World Artists and their Story, 1 – Carl Giskes
We speak in Carl Giskes’ workspace in the Tierrafino factory in the Amsterdam port area. The room is pretty empty. On the walls there are clay painted squares with different shades. In between a work of a bison that Giskes made in straight lines, also in clay paint.
In the Tierrafino factory there still are many bisons to be seen until the end of September 2014. The Bison Caravan is a traveling exhibition, initiated in 2003 by artist Hilarius Hofstede. From Aarhus it went to Marseille, Bamako / Mali and Poland.
After Amsterdam it will go to Canada and Brasil. At every stop the exposition grows. There was a wonderful opening in Amsterdam with a concert by the Malian singer / guitarist Samba Touré.
Carl Giskes is owner of a factory that makes a special product: clay plaster and clay paint. He also is an artist. Asked for the central theme in his work he says: ‘It has to do with what does not yet exist, at least as far as I know. Sometimes there is something ‘in the air’, then someone on the other side of the globe is doing the same thing. You often see things simultaneously occur.’
He shows me his plan for his next work of art. We walk out of the office into the factory. In the back on the right I see a square building of rammed earth (layers packed earth of different colors). At the two corners there are narrow elongated windows with wide borders around it. It looks like a bunker and it is a bunker, Der Bonzenbunker, inspired by the eponymous bunker of Joseph Beuys (1921 – 1986).
Giskes: ‘I pick the ugliest corner of a space and I’m going to make something of it. It’s intuition. I am involved in designing homes and buildings, especially commercial buildings. There is the 1% regulation, where 1% of the construction costs is intended for art. I often take part in that. In this way I designed the Enschede Tax Office and the Rijkswaterstaat (the state authority in water affairs) building in Rhoon.
The product Giskes developed, clay paint and clay plaster, is a natural product, extracted from deeper strata of European clay and sand soils. Clay paints and clay plasters have many positive effects. They radiate peace and quiet, purify the air and refresh people’s energy.
‘There are already 100 companies that imitate our products. Our clients are often artists, but we also deliver to many shops, a hundred, at home and abroad.’In 1977 Giskes came back from a seven-year journey through Africa, where he saw mud houses. He gazed at the town of Djenné (Mali) in great admiration. In 1981 Giskes started in Germany ( he is from Krefeld) plastering houses with clay plaster. ‘We had made white, yellow and red clay.’ Demand was growing and he started a production company in 1992.
Frisian village Hallum
In 1986 he came up in the Netherlands. ‘That was because of Louwrien Wijers, I met her in Germany in 1981. She had written books about Beuys, Andy Warhol, the Dalai Lama and other artists. ‘Do you know a good craftsman?’ she had asked Beuys. She wanted to remodel a house near the Frisian village Hallum for the Tibetan lama Geshela. The house had to be rebuilt in Tibetan style, with Tibetan furniture and bedsteads. For two years Giskes worked on it. ‘We had no electricity and all the material we withdrew from demolition.’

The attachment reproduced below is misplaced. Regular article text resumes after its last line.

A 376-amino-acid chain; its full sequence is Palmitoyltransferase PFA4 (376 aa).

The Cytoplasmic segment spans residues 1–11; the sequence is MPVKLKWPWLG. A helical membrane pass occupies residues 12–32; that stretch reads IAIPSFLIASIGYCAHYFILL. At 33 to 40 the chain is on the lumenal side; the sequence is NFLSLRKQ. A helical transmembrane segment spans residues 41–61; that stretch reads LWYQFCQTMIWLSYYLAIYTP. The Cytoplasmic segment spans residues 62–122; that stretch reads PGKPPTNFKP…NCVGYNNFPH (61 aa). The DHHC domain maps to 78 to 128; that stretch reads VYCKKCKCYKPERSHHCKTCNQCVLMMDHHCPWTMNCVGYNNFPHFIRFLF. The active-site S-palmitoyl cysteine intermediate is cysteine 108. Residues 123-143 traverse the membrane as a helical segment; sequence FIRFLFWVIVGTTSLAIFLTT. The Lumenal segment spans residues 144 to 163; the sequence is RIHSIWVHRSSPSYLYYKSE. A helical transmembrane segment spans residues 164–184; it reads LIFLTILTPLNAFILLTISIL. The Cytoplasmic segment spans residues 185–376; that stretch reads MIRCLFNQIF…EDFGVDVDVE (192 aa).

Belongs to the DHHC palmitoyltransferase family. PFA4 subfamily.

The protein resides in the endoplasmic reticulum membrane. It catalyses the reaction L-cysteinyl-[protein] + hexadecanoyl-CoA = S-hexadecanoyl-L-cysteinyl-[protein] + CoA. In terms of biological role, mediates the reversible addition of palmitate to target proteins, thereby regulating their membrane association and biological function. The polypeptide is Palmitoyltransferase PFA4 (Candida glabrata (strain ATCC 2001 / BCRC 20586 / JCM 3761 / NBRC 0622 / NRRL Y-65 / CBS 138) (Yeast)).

With Louwrien Wijers Giskes organized in the late ‘80s the congress Art meets Science and Spirituality in a changing Economy at the Stedelijk Museum and the Fodor Museum. It consisted of a series of discussions with panels of a scientist, an economist, an artist and a spiritual person.
There were well-known and famous people on it. A number of Nobel Prize winners and David Bohm, Ilya Prigogine, Fritjof Capra, the Dalai Lama, Robert Rauschenberg, John Cage, Marina Abramovic and others. In the Fodor Museum, which now no longer exists, Carl Giskes built a pavilion in the garden, the Adobe Pavilion, made of clay. ‘There are books written about that conference.’
Meanwhile, he had met his future wife Catherine, who was a student of medicine. They had four children together.
After the conference – it is now 1993 – he came into contact with Ronald Jan Heijn. He built with him the multicultural spiritual center Oibibio at Amsterdam Prins Hendrikkade. ‘For every room we made models. Then it was painted with clay plaster and clay paint. It got very artistic. I worked a lot with Jacobus Kloppenburg and Waldo Bien. It was a big job.’ The center turned seven years and then went bankrupt. ‘What do you want? 150 staff persons.’
After this Giskes happened to meet Thomas Rau, a famous architect, also of German origin, who had an architectural office in Amsterdam. The cooperation with Rau soon had good results. ‘Just do residential construction’ Rau said. Many buildings were designed: three town houses, Culemborg, Middelburg and Zutphen, a tax office, a court, a building of the Triodos Bank.
‘Always artistic, I was hired for that, after all.’ The icing on the cake that this period ended, was the shaping of the pavilion of the World Expo 2000 in Hannover. ‘A large pavilion. It was the last building where I was involved as an artist / executive builder.’